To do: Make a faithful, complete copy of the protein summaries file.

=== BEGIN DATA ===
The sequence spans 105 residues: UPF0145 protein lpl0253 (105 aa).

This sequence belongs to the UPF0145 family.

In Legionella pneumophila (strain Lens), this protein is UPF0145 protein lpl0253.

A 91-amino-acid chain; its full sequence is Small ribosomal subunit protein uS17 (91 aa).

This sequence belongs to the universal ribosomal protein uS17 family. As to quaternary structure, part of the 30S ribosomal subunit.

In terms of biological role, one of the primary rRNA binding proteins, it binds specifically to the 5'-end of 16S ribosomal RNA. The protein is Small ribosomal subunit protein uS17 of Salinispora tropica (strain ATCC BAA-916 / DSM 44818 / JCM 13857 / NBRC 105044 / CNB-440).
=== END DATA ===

The sequence spans 105 residues: UPF0145 protein lpl0253 (105 aa).

This sequence belongs to the UPF0145 family.

In Legionella pneumophila (strain Lens), this protein is UPF0145 protein lpl0253.

A 91-amino-acid chain; its full sequence is Small ribosomal subunit protein uS17 (91 aa).

This sequence belongs to the universal ribosomal protein uS17 family. As to quaternary structure, part of the 30S ribosomal subunit.

In terms of biological role, one of the primary rRNA binding proteins, it binds specifically to the 5'-end of 16S ribosomal RNA. The protein is Small ribosomal subunit protein uS17 of Salinispora tropica (strain ATCC BAA-916 / DSM 44818 / JCM 13857 / NBRC 105044 / CNB-440).